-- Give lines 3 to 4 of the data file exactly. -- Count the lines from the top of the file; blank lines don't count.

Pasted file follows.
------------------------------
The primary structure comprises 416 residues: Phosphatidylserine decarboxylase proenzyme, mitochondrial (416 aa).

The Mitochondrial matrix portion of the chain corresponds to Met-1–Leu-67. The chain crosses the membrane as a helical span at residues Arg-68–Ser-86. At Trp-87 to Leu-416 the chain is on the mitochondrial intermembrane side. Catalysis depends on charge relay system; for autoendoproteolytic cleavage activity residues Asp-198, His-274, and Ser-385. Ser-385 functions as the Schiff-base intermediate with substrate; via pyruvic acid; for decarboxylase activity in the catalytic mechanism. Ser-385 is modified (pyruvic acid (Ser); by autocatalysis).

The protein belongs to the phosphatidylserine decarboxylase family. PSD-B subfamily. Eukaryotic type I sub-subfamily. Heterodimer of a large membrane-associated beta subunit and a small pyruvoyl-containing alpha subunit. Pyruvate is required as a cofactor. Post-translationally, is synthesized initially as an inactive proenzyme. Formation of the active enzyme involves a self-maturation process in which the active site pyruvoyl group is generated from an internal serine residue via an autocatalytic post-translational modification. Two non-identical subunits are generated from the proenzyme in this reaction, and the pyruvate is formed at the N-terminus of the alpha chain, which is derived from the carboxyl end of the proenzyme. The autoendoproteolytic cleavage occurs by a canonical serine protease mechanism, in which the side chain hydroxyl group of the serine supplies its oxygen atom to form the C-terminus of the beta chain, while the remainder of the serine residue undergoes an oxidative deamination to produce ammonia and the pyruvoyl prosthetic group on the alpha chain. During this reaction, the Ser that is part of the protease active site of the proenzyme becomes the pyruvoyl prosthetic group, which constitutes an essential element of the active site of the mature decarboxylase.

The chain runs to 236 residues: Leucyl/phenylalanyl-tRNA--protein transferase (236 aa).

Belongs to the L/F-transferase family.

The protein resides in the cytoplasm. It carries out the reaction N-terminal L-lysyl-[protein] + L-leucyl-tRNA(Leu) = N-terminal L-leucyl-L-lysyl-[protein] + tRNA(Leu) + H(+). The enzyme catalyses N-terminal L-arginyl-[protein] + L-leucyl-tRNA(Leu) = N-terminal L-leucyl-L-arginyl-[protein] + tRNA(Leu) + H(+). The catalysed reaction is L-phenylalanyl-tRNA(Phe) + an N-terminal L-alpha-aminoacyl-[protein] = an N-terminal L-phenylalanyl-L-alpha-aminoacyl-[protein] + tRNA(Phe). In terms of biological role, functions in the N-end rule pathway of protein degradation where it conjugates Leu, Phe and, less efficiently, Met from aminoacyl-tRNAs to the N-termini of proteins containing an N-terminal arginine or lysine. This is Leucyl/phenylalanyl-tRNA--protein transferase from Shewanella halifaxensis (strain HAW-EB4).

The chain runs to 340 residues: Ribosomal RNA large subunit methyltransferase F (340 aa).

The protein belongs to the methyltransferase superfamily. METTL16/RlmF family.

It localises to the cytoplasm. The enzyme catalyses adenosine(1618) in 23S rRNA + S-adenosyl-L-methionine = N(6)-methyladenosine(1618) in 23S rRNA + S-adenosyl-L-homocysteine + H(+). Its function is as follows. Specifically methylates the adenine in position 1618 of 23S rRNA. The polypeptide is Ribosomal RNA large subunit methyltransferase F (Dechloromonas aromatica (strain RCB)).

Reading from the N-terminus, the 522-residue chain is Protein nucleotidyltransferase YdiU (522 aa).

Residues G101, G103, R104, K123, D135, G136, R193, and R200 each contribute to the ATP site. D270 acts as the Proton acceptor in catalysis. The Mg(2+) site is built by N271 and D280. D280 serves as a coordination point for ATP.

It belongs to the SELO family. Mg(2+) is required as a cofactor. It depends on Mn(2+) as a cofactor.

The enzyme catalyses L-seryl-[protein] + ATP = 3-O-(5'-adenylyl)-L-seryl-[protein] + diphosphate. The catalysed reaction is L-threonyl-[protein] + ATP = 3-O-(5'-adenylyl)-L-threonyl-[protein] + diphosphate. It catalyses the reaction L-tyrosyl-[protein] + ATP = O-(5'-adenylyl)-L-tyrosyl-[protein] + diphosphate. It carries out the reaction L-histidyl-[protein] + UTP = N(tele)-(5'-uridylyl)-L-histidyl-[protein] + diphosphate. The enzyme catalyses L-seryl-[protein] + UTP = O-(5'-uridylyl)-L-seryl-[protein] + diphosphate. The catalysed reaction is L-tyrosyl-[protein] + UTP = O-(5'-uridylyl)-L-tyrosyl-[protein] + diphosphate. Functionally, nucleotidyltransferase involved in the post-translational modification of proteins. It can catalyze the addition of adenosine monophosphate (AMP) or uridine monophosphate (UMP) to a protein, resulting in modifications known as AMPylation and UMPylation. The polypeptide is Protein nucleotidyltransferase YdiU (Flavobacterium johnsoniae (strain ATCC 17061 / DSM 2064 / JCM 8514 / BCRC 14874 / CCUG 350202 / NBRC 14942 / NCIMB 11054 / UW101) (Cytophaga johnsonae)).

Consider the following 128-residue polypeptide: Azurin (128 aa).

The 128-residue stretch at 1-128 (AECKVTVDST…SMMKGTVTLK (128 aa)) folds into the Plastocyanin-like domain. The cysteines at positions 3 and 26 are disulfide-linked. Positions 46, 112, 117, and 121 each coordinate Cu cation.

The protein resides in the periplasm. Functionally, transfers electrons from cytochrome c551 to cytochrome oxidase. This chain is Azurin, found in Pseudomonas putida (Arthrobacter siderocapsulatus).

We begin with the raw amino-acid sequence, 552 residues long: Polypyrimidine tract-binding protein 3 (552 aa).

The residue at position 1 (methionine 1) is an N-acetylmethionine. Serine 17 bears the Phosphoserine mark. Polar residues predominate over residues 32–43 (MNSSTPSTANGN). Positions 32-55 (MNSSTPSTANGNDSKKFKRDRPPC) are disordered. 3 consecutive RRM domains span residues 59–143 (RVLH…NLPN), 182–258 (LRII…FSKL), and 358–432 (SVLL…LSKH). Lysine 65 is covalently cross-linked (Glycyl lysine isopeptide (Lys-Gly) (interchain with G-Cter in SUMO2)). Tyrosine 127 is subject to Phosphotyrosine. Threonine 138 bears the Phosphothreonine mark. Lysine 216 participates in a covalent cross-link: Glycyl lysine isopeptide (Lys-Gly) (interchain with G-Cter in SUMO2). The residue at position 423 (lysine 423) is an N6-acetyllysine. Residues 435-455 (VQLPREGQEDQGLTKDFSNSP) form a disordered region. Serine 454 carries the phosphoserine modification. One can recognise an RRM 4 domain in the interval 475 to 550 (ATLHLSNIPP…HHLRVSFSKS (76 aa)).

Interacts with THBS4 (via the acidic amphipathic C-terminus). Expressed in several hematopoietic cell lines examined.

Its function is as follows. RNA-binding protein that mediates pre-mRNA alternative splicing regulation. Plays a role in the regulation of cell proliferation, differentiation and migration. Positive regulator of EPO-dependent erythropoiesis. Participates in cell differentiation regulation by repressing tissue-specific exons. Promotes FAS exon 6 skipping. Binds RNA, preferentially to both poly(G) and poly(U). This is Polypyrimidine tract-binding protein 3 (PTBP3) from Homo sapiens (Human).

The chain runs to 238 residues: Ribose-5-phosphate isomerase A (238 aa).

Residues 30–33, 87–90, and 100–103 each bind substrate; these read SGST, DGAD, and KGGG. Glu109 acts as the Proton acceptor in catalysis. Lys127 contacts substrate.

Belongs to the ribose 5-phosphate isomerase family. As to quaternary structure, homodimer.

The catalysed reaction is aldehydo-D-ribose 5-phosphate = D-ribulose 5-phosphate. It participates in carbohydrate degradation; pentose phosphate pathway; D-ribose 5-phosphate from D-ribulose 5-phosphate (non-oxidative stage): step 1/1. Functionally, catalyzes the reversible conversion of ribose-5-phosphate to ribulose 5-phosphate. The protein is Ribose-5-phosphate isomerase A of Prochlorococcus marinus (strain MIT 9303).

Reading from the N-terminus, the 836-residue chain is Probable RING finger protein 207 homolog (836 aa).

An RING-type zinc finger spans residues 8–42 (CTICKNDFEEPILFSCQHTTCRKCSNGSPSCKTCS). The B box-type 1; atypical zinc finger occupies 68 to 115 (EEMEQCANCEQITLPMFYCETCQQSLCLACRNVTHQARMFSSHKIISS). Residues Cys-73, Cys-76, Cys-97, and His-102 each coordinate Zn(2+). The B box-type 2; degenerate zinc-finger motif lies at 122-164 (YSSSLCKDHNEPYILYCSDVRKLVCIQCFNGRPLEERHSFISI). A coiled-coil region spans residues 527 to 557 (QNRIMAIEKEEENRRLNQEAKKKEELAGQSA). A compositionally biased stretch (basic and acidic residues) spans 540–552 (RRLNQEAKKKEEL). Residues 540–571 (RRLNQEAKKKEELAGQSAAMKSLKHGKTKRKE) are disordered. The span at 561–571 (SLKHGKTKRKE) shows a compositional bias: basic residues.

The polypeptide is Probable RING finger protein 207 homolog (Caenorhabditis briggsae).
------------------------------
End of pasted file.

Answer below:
The protein belongs to the phosphatidylserine decarboxylase family. PSD-B subfamily. Eukaryotic type I sub-subfamily. Heterodimer of a large membrane-associated beta subunit and a small pyruvoyl-containing alpha subunit. Pyruvate is required as a cofactor. Post-translationally, is synthesized initially as an inactive proenzyme. Formation of the active enzyme involves a self-maturation process in which the active site pyruvoyl group is generated from an internal serine residue via an autocatalytic post-translational modification. Two non-identical subunits are generated from the proenzyme in this reaction, and the pyruvate is formed at the N-terminus of the alpha chain, which is derived from the carboxyl end of the proenzyme. The autoendoproteolytic cleavage occurs by a canonical serine protease mechanism, in which the side chain hydroxyl group of the serine supplies its oxygen atom to form the C-terminus of the beta chain, while the remainder of the serine residue undergoes an oxidative deamination to produce ammonia and the pyruvoyl prosthetic group on the alpha chain. During this reaction, the Ser that is part of the protease active site of the proenzyme becomes the pyruvoyl prosthetic group, which constitutes an essential element of the active site of the mature decarboxylase.

The chain runs to 236 residues: Leucyl/phenylalanyl-tRNA--protein transferase (236 aa).